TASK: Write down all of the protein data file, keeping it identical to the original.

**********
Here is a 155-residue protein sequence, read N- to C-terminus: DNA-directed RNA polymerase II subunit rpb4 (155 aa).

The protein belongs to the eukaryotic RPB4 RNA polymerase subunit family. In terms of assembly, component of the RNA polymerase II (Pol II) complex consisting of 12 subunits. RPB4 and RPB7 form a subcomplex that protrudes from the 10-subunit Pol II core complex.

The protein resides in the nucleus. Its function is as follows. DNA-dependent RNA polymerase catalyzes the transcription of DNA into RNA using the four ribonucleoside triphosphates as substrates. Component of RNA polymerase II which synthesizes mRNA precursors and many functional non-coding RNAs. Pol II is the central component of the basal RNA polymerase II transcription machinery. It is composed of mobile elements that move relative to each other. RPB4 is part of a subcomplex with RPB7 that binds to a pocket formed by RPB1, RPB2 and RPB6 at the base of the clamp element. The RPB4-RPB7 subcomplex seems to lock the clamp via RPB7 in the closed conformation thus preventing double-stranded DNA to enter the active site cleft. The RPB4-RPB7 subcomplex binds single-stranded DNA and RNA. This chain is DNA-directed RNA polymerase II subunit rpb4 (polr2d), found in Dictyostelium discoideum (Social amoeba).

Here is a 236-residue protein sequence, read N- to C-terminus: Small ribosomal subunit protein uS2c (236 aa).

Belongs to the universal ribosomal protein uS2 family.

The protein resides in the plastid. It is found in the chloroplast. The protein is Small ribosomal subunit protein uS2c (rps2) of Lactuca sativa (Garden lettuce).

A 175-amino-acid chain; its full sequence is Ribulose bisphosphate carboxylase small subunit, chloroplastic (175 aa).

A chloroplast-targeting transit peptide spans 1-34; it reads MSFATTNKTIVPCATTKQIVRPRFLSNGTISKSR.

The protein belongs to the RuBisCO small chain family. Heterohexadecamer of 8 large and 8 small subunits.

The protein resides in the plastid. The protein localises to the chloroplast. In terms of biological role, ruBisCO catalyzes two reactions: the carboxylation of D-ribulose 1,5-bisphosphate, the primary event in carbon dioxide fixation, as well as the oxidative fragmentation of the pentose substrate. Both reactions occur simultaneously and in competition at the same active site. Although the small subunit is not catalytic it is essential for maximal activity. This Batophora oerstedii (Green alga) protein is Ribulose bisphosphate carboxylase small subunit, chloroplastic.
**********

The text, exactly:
Here is a 155-residue protein sequence, read N- to C-terminus: DNA-directed RNA polymerase II subunit rpb4 (155 aa).

The protein belongs to the eukaryotic RPB4 RNA polymerase subunit family. In terms of assembly, component of the RNA polymerase II (Pol II) complex consisting of 12 subunits. RPB4 and RPB7 form a subcomplex that protrudes from the 10-subunit Pol II core complex.

The protein resides in the nucleus. Its function is as follows. DNA-dependent RNA polymerase catalyzes the transcription of DNA into RNA using the four ribonucleoside triphosphates as substrates. Component of RNA polymerase II which synthesizes mRNA precursors and many functional non-coding RNAs. Pol II is the central component of the basal RNA polymerase II transcription machinery. It is composed of mobile elements that move relative to each other. RPB4 is part of a subcomplex with RPB7 that binds to a pocket formed by RPB1, RPB2 and RPB6 at the base of the clamp element. The RPB4-RPB7 subcomplex seems to lock the clamp via RPB7 in the closed conformation thus preventing double-stranded DNA to enter the active site cleft. The RPB4-RPB7 subcomplex binds single-stranded DNA and RNA. This chain is DNA-directed RNA polymerase II subunit rpb4 (polr2d), found in Dictyostelium discoideum (Social amoeba).

Here is a 236-residue protein sequence, read N- to C-terminus: Small ribosomal subunit protein uS2c (236 aa).

Belongs to the universal ribosomal protein uS2 family.

The protein resides in the plastid. It is found in the chloroplast. The protein is Small ribosomal subunit protein uS2c (rps2) of Lactuca sativa (Garden lettuce).

A 175-amino-acid chain; its full sequence is Ribulose bisphosphate carboxylase small subunit, chloroplastic (175 aa).

A chloroplast-targeting transit peptide spans 1-34; it reads MSFATTNKTIVPCATTKQIVRPRFLSNGTISKSR.

The protein belongs to the RuBisCO small chain family. Heterohexadecamer of 8 large and 8 small subunits.

The protein resides in the plastid. The protein localises to the chloroplast. In terms of biological role, ruBisCO catalyzes two reactions: the carboxylation of D-ribulose 1,5-bisphosphate, the primary event in carbon dioxide fixation, as well as the oxidative fragmentation of the pentose substrate. Both reactions occur simultaneously and in competition at the same active site. Although the small subunit is not catalytic it is essential for maximal activity. This Batophora oerstedii (Green alga) protein is Ribulose bisphosphate carboxylase small subunit, chloroplastic.